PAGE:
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This article in AJ

  1. Vol. 102 No. 4, p. 1302-1307
     
    Received: Feb 3, 2010


    * Corresponding author(s): cwortmann2@unl.edu
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doi:10.2134/agronj2010.0051

One-Time Tillage of No-Till Crop Land Five Years Post-Tillage

  1. C. S. Wortmann *a,
  2. R. A. Drijbera and
  3. T. G. Frantib
  1. a Dep. Agronomy and Horticulture, Filley Hall, Univ. of Nebraska, Lincoln, NE 68583-0915
    b Dep. Biological Systems Engineering, 242 Chase Hall, Univ. of Nebraska, Lincoln NE 68583-0726. Contribution of the University of Nebraska-Lincoln Agricultural Research Division. This research was partly funded by the Hatch Act and the U.S. Agency for International Development under the terms of Grant no. LAG-G-00-96-900009-00

Abstract

Continuous no-till (NT) can be beneficial relative to tillage with fewer field operations, reduced erosion, and surface soil improvement. Field research was conducted at two locations for 5 yr in eastern Nebraska to test the hypotheses that one-time tillage of NT can result in increased grain yield, reduced stratification of soil properties persisting for at least 5 yr, a net gain in soil organic carbon (SOC), and a restoration of the soil microbial community to NT composition. Stratification of soil test P, SOC, and bulk density was similar for all tillage treatments at 5 yr after tillage. Water stable soil aggregates (WSA) were not affected by tillage treatments except that there was more soil as macroaggregates at one location in the 5- to 10-cm depth with moldboard plow tillage (MP) compared with NT. Tillage treatments had no effect on SOC mass in the 0- to 30-cm depth. Soil microbial biomass was greater at the 0- to 5-cm compared with the 5- to 10-cm depth. Biomass of bacteria, actinomycetes, and arbuscular mycorrhizal fungi was greater with NT compared with one-time MP at one location but not affected by the one-time tillage at the other location. Microbial community structure differed among tillage treatments at the 0- to 5-cm depth at one location but not at the other location. Grain yield generally was not affected by tillage treatment. One-time tillage of NT can be done without measureable effects on yield or soil properties.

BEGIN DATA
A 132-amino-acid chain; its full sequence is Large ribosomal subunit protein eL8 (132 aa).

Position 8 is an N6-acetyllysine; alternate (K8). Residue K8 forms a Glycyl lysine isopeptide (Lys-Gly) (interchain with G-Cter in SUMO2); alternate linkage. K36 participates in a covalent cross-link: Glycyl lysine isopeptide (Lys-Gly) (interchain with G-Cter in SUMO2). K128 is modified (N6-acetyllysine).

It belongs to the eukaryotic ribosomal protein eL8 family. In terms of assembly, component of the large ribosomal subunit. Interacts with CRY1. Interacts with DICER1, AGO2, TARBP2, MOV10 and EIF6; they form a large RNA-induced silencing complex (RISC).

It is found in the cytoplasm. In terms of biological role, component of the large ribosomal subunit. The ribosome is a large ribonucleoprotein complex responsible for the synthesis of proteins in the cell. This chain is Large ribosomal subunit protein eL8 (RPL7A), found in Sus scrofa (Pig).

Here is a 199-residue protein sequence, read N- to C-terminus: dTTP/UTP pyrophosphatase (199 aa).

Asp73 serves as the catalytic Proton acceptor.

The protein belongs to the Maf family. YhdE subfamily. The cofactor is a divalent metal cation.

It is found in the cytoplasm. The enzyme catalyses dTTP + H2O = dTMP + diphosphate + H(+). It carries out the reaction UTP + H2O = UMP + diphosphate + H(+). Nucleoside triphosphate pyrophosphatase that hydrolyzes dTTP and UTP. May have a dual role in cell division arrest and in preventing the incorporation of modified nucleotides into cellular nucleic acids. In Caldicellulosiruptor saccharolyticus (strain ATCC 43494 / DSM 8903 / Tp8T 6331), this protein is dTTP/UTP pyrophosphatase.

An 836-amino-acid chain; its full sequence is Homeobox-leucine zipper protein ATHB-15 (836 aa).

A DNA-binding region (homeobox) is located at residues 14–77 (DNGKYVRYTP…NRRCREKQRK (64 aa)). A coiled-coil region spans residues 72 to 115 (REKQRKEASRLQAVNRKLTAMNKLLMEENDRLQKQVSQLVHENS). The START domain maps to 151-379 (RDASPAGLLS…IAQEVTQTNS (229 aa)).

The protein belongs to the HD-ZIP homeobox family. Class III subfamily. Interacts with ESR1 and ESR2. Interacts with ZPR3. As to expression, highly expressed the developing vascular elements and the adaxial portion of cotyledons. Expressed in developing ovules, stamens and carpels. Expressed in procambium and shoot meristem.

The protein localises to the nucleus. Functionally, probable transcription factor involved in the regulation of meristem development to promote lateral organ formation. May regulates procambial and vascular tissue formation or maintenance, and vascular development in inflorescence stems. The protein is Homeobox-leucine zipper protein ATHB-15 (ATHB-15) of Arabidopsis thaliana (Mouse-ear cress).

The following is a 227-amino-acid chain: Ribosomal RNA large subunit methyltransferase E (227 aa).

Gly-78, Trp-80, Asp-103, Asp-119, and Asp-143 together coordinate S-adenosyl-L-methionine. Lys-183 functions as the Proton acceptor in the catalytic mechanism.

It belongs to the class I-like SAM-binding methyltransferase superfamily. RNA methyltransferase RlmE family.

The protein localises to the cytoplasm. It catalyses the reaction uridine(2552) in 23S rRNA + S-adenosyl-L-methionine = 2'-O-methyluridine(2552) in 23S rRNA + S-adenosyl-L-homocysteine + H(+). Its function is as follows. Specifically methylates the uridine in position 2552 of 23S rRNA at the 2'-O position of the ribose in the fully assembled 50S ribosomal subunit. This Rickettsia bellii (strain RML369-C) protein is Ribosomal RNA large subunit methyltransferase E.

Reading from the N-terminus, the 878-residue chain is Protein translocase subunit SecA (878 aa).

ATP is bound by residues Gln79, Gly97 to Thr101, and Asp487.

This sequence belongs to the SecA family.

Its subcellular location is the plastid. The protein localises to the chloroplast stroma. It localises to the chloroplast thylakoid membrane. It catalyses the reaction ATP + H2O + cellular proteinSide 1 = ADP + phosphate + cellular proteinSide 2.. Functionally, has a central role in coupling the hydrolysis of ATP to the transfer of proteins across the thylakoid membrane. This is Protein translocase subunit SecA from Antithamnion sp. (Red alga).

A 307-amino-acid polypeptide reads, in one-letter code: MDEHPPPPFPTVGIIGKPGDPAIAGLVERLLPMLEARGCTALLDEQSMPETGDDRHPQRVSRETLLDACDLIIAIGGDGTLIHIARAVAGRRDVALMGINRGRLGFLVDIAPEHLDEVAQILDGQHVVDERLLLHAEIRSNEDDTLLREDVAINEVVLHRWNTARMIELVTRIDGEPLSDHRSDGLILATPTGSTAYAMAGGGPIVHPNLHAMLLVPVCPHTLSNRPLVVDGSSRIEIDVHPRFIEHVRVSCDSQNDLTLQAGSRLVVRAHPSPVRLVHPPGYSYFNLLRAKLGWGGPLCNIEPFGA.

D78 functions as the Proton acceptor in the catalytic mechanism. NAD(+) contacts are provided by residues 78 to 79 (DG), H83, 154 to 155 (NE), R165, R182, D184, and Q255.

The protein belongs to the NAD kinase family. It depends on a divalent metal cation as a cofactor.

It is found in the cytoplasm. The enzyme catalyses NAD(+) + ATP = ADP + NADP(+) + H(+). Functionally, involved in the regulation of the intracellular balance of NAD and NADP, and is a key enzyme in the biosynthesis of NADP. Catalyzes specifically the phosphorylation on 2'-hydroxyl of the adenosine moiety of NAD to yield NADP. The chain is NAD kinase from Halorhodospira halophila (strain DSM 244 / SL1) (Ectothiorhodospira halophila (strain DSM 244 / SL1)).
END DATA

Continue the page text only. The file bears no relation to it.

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Copyright © 2010. American Society of AgronomyCopyright © 2010 by the American Society of Agronomy